Scales are boring – WRONG!!
You can get ahead of the music practice game by taking your scales seriously and realising that they are far from boring. In fact there is a huge range of possibilities when you begin to think about it. Those that think scales are boring are on the track to slow progression. Realise the potential scales have to improve your music practice and you will be in the fast lane.
Not convinced? Here’s 10 reasons why scales should be an integral part of your practice diet.
1. Timing – to play together with other people you need to have good time, good internal time. One of the best ways to develop this is to practise scales. Slowly at first, with a metronome if needed until you are placing each and every note exactly where it needs to be, not too soon or too late – just right.
2. Intonation – for most instruments (piano aside) there is a need to make sure we are playing in tune. This does not end when you have tuned a single note or string on your instrument – that only tells you that note is in tune. Scales are a great way to check the tuning of each and every note. The distance between each should be just right. Careful listening is very important here.
3. Co-ordination – during music practice we have lots of things to remember and the really difficult thing is to remember to do them all at the same time (breathe, sit up straight, bend those fingers, 4th finger, etc, etc). Scales give you an opportunity to focus on bringing all of those elements together. Once you have learnt the notes of a scale you can make sure that everything else happens just at the right moment to make the scale sound perfect.
4. Dexterity – one part of learning an instrument involves training parts of the body to do new things, to repeat them and then do them very quickly. Scales are a great training partner. They will help you refine and improve your speed. Slow careful practice of scales at the outset will have you whizzing up and down in no time.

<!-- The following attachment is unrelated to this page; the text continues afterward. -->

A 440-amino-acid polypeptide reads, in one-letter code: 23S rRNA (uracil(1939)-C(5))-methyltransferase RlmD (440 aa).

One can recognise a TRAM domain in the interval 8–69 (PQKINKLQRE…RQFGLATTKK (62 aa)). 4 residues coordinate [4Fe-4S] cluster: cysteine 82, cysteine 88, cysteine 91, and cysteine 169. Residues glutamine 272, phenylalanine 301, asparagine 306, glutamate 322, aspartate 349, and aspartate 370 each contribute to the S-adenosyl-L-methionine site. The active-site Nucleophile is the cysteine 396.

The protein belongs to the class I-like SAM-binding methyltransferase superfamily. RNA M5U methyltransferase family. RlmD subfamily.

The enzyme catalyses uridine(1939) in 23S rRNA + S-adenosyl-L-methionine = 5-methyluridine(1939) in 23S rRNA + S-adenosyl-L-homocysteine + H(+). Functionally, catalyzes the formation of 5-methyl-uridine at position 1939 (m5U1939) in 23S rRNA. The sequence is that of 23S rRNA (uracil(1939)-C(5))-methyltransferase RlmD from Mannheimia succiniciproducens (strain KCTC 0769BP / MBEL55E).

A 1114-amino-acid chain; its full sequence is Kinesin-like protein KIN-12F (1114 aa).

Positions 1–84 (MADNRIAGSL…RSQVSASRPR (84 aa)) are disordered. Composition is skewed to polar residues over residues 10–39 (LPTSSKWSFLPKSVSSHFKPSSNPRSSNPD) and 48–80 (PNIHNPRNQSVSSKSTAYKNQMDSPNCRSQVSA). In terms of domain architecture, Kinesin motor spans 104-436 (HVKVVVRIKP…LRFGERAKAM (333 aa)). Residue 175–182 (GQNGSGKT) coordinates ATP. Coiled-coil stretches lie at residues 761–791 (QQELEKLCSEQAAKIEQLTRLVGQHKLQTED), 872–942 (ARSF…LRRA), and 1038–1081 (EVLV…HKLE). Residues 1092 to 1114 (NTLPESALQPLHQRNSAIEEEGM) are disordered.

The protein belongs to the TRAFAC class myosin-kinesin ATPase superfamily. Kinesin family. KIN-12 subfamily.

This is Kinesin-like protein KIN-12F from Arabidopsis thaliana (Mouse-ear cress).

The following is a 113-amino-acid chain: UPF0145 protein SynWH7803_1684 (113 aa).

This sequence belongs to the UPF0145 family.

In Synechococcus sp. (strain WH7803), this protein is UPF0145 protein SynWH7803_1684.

5. Muscle Memory – this is a really big benefit of practising scales. When you have practised a scale for a while you will begin to ‘just get it’ and the scale will flow naturally from your instrument. What you have done is to begin to develop muscular memory. This is a very useful thing to have. When you see this scale again or indeed a similar one you will be able to rely partially on this muscle memory to help you play the scale. This also applies to snippets of scales, of which there are a lot in music.
6. Ears – if you can’t hear what is wrong you can’t correct it. This is true of all of your music practice. Learn to listen very, very carefully when you practice your scales and you will start to hear areas where you can improve your other playing. Pay attention to tuning, articulation, tone quality, consistency etc. Imagine what a perfect scale would sound like in every way and try to make each of your scales sound like that.
7. Sight Reading – if you can translate the notes you see on the page quickly into sounds on your instrument you can develop good sight reading. If those notes form patterns that you are familiar with then you will be able to do this even quicker. Knowing your scales will give your sight reading a boost as you will frequently come across patterns and groups of notes with which your are familiar.
8. Theory – key signatures, chords, modulations, modes and many other areas of music theory are much easier to understand if you know your scales.
9. Exams & Auditions – most musicians do these at some point and they invariably involve scales. If you already practise scales regularly you will have a head start on those that don’t. You’ll also ease the workload in the run up to the event.
10. Building Blocks of all music – If you hadn’t realised it, scales are the things from which most music is made. Just look at the pieces you are currently learning and you will see scales or parts of scales all over it. Their importance cannot be underestimated, be good at scales and you are likely to be good at your instrument.
It should be very clear from the above list how important it is to include scales in your music practice. However please don’t be one of those people that mindlessly plays up and down the same scales and in the same order – use some imagination. If you want some ideas you could try Scales Variations, Play Your Cards Right, Bag Full of Scales, Scale Poker or Dicey Scales. Or if you have some of your own ideas on how to practise scales we’d love to hear them – please use the comment form below.